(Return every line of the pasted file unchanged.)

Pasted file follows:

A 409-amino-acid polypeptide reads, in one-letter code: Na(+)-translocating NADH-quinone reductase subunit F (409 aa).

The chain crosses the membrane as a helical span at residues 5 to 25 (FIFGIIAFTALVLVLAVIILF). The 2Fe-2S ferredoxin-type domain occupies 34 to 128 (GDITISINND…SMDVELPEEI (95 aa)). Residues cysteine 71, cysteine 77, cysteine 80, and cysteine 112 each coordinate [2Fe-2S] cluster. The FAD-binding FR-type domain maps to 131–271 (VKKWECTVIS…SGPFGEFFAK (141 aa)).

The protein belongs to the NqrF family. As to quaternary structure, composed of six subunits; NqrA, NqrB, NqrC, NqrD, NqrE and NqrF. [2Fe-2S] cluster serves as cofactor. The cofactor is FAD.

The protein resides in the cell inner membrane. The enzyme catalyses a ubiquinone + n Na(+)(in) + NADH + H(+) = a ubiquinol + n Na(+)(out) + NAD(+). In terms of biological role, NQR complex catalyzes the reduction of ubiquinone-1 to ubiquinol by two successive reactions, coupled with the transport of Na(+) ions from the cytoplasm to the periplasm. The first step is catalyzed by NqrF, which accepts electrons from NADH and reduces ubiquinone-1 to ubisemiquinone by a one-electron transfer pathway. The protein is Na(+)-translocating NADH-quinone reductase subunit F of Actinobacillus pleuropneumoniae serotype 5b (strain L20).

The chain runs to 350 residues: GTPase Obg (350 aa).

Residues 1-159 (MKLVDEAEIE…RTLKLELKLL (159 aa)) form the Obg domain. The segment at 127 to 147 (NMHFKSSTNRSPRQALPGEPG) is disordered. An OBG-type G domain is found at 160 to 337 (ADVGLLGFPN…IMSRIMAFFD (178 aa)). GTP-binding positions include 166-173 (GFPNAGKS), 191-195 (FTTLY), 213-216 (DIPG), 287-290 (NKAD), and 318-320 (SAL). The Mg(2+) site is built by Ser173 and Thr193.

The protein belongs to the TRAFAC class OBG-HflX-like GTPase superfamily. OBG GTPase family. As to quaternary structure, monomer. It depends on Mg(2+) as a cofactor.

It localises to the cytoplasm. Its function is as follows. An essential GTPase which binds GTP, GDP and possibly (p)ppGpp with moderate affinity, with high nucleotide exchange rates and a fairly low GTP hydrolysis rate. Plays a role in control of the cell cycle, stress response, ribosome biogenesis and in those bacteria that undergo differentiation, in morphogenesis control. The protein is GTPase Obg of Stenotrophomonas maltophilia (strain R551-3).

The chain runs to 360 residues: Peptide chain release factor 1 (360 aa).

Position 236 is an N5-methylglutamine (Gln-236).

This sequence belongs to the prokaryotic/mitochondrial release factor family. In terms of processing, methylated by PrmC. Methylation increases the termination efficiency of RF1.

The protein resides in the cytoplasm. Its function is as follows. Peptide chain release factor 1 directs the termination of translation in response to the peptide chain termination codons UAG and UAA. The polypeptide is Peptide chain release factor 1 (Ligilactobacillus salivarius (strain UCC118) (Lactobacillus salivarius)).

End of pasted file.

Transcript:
A 409-amino-acid polypeptide reads, in one-letter code: Na(+)-translocating NADH-quinone reductase subunit F (409 aa).

The chain crosses the membrane as a helical span at residues 5 to 25 (FIFGIIAFTALVLVLAVIILF). The 2Fe-2S ferredoxin-type domain occupies 34 to 128 (GDITISINND…SMDVELPEEI (95 aa)). Residues cysteine 71, cysteine 77, cysteine 80, and cysteine 112 each coordinate [2Fe-2S] cluster. The FAD-binding FR-type domain maps to 131–271 (VKKWECTVIS…SGPFGEFFAK (141 aa)).

The protein belongs to the NqrF family. As to quaternary structure, composed of six subunits; NqrA, NqrB, NqrC, NqrD, NqrE and NqrF. [2Fe-2S] cluster serves as cofactor. The cofactor is FAD.

The protein resides in the cell inner membrane. The enzyme catalyses a ubiquinone + n Na(+)(in) + NADH + H(+) = a ubiquinol + n Na(+)(out) + NAD(+). In terms of biological role, NQR complex catalyzes the reduction of ubiquinone-1 to ubiquinol by two successive reactions, coupled with the transport of Na(+) ions from the cytoplasm to the periplasm. The first step is catalyzed by NqrF, which accepts electrons from NADH and reduces ubiquinone-1 to ubisemiquinone by a one-electron transfer pathway. The protein is Na(+)-translocating NADH-quinone reductase subunit F of Actinobacillus pleuropneumoniae serotype 5b (strain L20).

The chain runs to 350 residues: GTPase Obg (350 aa).

Residues 1-159 (MKLVDEAEIE…RTLKLELKLL (159 aa)) form the Obg domain. The segment at 127 to 147 (NMHFKSSTNRSPRQALPGEPG) is disordered. An OBG-type G domain is found at 160 to 337 (ADVGLLGFPN…IMSRIMAFFD (178 aa)). GTP-binding positions include 166-173 (GFPNAGKS), 191-195 (FTTLY), 213-216 (DIPG), 287-290 (NKAD), and 318-320 (SAL). The Mg(2+) site is built by Ser173 and Thr193.

The protein belongs to the TRAFAC class OBG-HflX-like GTPase superfamily. OBG GTPase family. As to quaternary structure, monomer. It depends on Mg(2+) as a cofactor.

It localises to the cytoplasm. Its function is as follows. An essential GTPase which binds GTP, GDP and possibly (p)ppGpp with moderate affinity, with high nucleotide exchange rates and a fairly low GTP hydrolysis rate. Plays a role in control of the cell cycle, stress response, ribosome biogenesis and in those bacteria that undergo differentiation, in morphogenesis control. The protein is GTPase Obg of Stenotrophomonas maltophilia (strain R551-3).

The chain runs to 360 residues: Peptide chain release factor 1 (360 aa).

Position 236 is an N5-methylglutamine (Gln-236).

This sequence belongs to the prokaryotic/mitochondrial release factor family. In terms of processing, methylated by PrmC. Methylation increases the termination efficiency of RF1.

The protein resides in the cytoplasm. Its function is as follows. Peptide chain release factor 1 directs the termination of translation in response to the peptide chain termination codons UAG and UAA. The polypeptide is Peptide chain release factor 1 (Ligilactobacillus salivarius (strain UCC118) (Lactobacillus salivarius)).